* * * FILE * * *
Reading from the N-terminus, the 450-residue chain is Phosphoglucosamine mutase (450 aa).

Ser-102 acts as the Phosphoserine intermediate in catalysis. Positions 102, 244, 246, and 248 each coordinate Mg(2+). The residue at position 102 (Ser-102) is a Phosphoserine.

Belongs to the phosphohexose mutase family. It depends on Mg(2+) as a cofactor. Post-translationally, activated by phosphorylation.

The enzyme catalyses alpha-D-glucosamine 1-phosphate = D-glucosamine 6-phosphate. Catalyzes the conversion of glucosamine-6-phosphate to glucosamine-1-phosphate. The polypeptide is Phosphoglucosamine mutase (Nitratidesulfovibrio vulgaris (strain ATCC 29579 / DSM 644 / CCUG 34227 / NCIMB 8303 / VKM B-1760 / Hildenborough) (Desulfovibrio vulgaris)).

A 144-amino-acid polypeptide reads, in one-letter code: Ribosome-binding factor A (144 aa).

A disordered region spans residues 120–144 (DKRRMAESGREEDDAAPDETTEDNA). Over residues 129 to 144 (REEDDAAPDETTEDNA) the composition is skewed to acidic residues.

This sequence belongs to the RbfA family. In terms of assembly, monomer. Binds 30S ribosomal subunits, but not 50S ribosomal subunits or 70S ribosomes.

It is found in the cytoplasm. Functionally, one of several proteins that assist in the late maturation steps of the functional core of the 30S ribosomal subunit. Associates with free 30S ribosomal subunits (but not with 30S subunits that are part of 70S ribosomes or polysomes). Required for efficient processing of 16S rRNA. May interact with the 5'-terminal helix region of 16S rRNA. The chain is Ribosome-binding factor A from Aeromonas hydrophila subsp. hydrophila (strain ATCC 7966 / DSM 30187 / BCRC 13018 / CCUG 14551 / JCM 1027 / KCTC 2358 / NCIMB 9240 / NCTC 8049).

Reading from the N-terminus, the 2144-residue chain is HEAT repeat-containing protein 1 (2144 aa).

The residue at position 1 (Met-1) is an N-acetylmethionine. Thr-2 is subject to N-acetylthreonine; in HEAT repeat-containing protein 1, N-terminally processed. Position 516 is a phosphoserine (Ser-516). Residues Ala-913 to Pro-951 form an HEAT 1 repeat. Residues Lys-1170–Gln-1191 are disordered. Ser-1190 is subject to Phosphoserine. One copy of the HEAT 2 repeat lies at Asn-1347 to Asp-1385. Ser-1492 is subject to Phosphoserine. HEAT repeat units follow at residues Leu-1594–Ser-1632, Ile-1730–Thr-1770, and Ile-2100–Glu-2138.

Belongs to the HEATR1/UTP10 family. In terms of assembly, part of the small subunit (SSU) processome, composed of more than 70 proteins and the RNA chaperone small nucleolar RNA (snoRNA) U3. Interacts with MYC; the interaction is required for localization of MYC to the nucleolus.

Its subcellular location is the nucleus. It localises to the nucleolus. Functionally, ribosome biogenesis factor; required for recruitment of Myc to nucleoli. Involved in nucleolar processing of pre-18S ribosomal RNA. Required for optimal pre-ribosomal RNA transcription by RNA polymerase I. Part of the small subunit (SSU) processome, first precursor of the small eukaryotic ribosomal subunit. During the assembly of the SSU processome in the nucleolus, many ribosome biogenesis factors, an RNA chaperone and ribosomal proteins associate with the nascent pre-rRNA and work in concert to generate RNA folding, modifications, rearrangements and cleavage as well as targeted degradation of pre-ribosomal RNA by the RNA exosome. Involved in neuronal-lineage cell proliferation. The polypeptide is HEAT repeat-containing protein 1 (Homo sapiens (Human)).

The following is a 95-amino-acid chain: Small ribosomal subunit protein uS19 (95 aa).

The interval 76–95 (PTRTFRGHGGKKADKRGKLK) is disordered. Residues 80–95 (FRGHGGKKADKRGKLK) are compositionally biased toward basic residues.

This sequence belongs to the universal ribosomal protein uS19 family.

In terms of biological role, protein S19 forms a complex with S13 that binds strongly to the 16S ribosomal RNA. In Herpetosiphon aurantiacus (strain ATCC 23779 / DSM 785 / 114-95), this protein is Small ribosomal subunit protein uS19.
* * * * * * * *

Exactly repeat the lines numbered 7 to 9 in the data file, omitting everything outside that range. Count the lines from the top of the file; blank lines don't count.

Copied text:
This sequence belongs to the RbfA family. In terms of assembly, monomer. Binds 30S ribosomal subunits, but not 50S ribosomal subunits or 70S ribosomes.

It is found in the cytoplasm. Functionally, one of several proteins that assist in the late maturation steps of the functional core of the 30S ribosomal subunit. Associates with free 30S ribosomal subunits (but not with 30S subunits that are part of 70S ribosomes or polysomes). Required for efficient processing of 16S rRNA. May interact with the 5'-terminal helix region of 16S rRNA. The chain is Ribosome-binding factor A from Aeromonas hydrophila subsp. hydrophila (strain ATCC 7966 / DSM 30187 / BCRC 13018 / CCUG 14551 / JCM 1027 / KCTC 2358 / NCIMB 9240 / NCTC 8049).

Reading from the N-terminus, the 2144-residue chain is HEAT repeat-containing protein 1 (2144 aa).